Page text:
Technical tutorial: using ReGraph in a Remix app

Remix and ReGraph, our graph visualization toolkit, are a match made in heaven when it comes to quickly building React apps. In this technical tutorial for developers, we’ll show you how a simple mixture of wraps and hooks in TypeScript gets ReGraph running smoothly in this full-stack web framework.

ReGraph visualization of a Twitter network
A Regraph component can work in any browser, on any device, and integrates readily with any server or database.

What is Remix?

Remix is a JavaScript framework for modern UX. It takes a new approach to building React web applications, empowering users to switch seamlessly between front end and back end code – and its nested routing gives it an edge over Next.js.

If you need fast results, you’ll enjoy working with Remix because it’s designed to take care of the heavy lifting in website and web app development. All you have to worry about is choosing the best building blocks to meet your needs. And if you need a powerful visualization component – check out ReGraph.

Not using ReGraph already?

You’ll need it to follow this Remix tutorial.

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Why ReGraph is a good fit for a Remix project

ReGraph is a natural partner for Remix, which comes from the creators of React Router, UNPKG and Reach UI. It’s designed for building scaleable, accessible, high-performing React apps quickly, and we share Remix’s commitment to offering an intuitive (and enjoyable) UX.

Both ReGraph and Remix are well supported with guides, tutorials and playgrounds. When you combine our fully customizable component with the flexible Remix framework, the possibilities for your React project are endless.

Bringing Remix and ReGraph together

Like Next.js, Remix provides both client and server-side rendering, which can catch ReGraph unawares. Unlike conventional React components, ReGraph needs various DOM APIs to function – which it won’t get on the server side.

But that doesn’t mean Remix and ReGraph can’t work together. We can keep ReGraph in its comfort zone by wrapping its components, to keep them client-side.

We do this using TypeScript code. Make sure you have TypeScript 3.8 or above, because we’ll rely on the “import type” functionality, which isn’t supported by earlier iterations.

Let’s start with the basics:

import { useEffect, useState } from 'react';

import type {
  Chart as RegraphChart,
  TimeBar as RegraphTimeBar,
  FontLoader as RegraphFontLoader,
} from 'regraph';

type RegraphModuleType = typeof import('regraph');

let regraphModulePromise: Promise<{ default: RegraphModuleType }> | undefined;

Hooks in your ReGraph code save a lot of time and effort. In this example we’re using a hook to dynamically load the ReGraph module at runtime. We also add code to make sure that:

  • the app only attempts to run effects client-side, loading the ReGraph module in a web browser
  • ReGraph is only loaded once, even if multiple Chart (or TimeBar) components are loaded.

  • And when it’s loaded, we store it in state. Another hook triggers a re-render of the wrapper components.

    function useLoadRegraph() {
     const [regraph, setRegraph] = useState();
    useEffect(() => {
    if (regraphModulePromise == null) {
      	regraphModulePromise = import('regraph');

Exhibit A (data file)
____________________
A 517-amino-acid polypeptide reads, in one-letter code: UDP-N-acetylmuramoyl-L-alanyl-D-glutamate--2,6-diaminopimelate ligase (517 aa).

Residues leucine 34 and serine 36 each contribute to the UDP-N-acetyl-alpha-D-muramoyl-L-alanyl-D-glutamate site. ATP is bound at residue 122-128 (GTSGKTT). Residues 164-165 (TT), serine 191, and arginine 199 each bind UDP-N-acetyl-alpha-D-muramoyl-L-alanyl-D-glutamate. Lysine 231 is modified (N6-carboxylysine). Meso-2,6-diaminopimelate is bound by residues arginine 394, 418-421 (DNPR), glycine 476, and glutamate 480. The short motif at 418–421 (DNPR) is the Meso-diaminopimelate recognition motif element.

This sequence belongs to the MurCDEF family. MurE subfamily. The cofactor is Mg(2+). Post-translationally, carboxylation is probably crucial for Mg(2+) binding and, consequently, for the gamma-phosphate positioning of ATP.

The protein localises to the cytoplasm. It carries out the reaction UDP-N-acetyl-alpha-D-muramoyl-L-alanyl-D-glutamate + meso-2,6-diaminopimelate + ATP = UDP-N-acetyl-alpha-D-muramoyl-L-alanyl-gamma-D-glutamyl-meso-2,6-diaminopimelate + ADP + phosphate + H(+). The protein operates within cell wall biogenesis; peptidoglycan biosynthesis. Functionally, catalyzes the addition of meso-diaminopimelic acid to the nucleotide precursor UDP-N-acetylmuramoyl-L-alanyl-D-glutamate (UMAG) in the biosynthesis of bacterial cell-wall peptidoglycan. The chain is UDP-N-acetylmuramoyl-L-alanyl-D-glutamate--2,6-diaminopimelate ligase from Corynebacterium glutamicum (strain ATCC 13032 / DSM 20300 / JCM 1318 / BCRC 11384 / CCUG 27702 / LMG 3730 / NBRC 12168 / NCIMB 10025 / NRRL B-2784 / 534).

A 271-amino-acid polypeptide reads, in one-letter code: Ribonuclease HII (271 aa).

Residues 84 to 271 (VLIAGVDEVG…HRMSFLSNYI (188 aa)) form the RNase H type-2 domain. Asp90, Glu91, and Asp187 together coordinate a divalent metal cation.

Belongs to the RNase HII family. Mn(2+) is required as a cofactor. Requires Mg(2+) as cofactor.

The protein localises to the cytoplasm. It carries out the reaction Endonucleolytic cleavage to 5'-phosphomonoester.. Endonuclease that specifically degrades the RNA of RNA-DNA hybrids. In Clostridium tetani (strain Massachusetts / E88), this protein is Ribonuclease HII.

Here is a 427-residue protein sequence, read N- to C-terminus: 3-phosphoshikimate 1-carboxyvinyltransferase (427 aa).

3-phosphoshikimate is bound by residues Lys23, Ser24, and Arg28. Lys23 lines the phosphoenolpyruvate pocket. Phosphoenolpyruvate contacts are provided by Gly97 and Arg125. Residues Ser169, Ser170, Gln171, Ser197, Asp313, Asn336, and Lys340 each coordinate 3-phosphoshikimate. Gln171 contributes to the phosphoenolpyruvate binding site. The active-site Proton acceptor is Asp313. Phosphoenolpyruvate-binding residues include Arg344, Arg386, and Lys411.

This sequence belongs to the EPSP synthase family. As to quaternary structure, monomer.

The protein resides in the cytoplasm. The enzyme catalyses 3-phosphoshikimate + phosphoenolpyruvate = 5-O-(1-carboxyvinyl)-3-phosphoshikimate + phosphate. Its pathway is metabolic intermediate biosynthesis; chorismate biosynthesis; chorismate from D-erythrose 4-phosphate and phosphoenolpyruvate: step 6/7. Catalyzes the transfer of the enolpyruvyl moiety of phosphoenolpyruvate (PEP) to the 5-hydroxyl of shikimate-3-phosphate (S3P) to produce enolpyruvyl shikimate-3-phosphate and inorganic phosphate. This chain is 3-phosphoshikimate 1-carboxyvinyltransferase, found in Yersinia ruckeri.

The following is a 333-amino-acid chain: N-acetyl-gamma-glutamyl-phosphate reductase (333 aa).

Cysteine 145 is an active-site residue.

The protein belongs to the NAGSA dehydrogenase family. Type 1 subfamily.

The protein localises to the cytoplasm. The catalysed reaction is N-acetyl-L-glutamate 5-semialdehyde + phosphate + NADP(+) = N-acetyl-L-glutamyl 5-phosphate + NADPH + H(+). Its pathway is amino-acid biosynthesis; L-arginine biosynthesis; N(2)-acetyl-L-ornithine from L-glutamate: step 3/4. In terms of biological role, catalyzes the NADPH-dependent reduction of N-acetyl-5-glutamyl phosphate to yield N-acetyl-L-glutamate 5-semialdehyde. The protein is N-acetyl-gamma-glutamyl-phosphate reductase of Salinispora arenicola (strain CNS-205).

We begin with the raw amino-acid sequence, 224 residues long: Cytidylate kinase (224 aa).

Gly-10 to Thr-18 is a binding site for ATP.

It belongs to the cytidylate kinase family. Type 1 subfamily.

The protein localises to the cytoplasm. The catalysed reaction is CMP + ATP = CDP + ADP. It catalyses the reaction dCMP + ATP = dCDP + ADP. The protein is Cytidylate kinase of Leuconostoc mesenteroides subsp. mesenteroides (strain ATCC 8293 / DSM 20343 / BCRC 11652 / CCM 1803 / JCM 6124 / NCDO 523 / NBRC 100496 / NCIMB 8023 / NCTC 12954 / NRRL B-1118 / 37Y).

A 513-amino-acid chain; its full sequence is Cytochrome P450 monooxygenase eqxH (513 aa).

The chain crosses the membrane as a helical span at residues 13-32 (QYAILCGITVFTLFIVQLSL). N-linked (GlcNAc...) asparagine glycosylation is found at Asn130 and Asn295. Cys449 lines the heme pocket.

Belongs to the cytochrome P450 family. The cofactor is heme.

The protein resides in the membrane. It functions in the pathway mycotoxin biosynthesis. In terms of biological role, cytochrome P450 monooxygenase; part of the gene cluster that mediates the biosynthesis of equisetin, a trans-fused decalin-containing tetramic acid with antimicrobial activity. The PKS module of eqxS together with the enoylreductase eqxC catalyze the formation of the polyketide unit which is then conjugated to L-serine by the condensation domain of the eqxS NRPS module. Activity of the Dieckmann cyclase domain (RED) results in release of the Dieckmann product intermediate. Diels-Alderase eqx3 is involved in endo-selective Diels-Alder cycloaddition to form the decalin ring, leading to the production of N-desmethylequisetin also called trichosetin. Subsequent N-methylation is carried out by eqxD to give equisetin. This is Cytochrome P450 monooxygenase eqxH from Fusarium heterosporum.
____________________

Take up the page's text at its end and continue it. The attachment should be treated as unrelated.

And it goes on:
regraphModulePromise.then((module) => setRegraph(module.default));
      }, []);
      return regraph;

    Now we add a simple wrapper for the chart component. We also want to load the ReGraph library, making sure that it doesn’t render before it’s fully loaded.

    export function Chart(props: RegraphChart.Props) {
      const regraph = useLoadRegraph();
      if (regraph == null) {
            return null;
      return <regraph.Chart {...props} />;

    When that’s done, we forward any props, and add wrappers for the TimeBar and FontLoader – as we did for the chart.

    export function TimeBar(props: RegraphTimeBar.Props) {
      const regraph = useLoadRegraph();
      if (regraph == null) {
    	return null;
      return <regraph.TimeBar {...props} />;
    type RegraphFontLoaderProps = React.PropsWithChildren<
      React.ComponentPropsWithoutRef<typeof RegraphFontLoader>
    export function FontLoader(props: RegraphFontLoaderProps) {
      const regraph = useLoadRegraph();
      if (regraph == null) {
    	return null;
      return <regraph.FontLoader {...props} />;

    And that’s a wrap!

    This simple bit of code means that Remix’s seamless server and browser runtime environment now fits ReGraph like a glove. The ReGraph chart can load from anywhere in your app, whether the request is rendered client- or server-side. We’ll save the data as app/components/regraph.tsx ready to import. Here’s the code for a sample chart:

    import { Chart } from '~/components/regraph';
    export default function Index() {
      return (
            a: {
              color: '#75b3ff',
              glyphs: [{ angle: 180, label: { text: 'Hello from ReGraph' }, radius: 40 }],
              label: { text: '💿', backgroundColor: 'transparent', fontSize: 40 },
              size: 3.5,
            backgroundColor: '#1e1e1e',
            controlTheme: 'dark',
            iconFontFamily: 'Font Awesome 5 Free',

    And here’s how that chart will look:

    A Remix app with a Regraph component

    This example is pretty minimalist in style – but when it comes to customizing your apps, there are lots of options out there. Check out how to use ReGraph with Styled Components or Tailwind CSS.

    Try out ReGraph & Remix

    Remix is open source, so if you grab yourself a free trial of ReGraph, you can try both tools out at zero cost.

    Request a free trial of ReGraph

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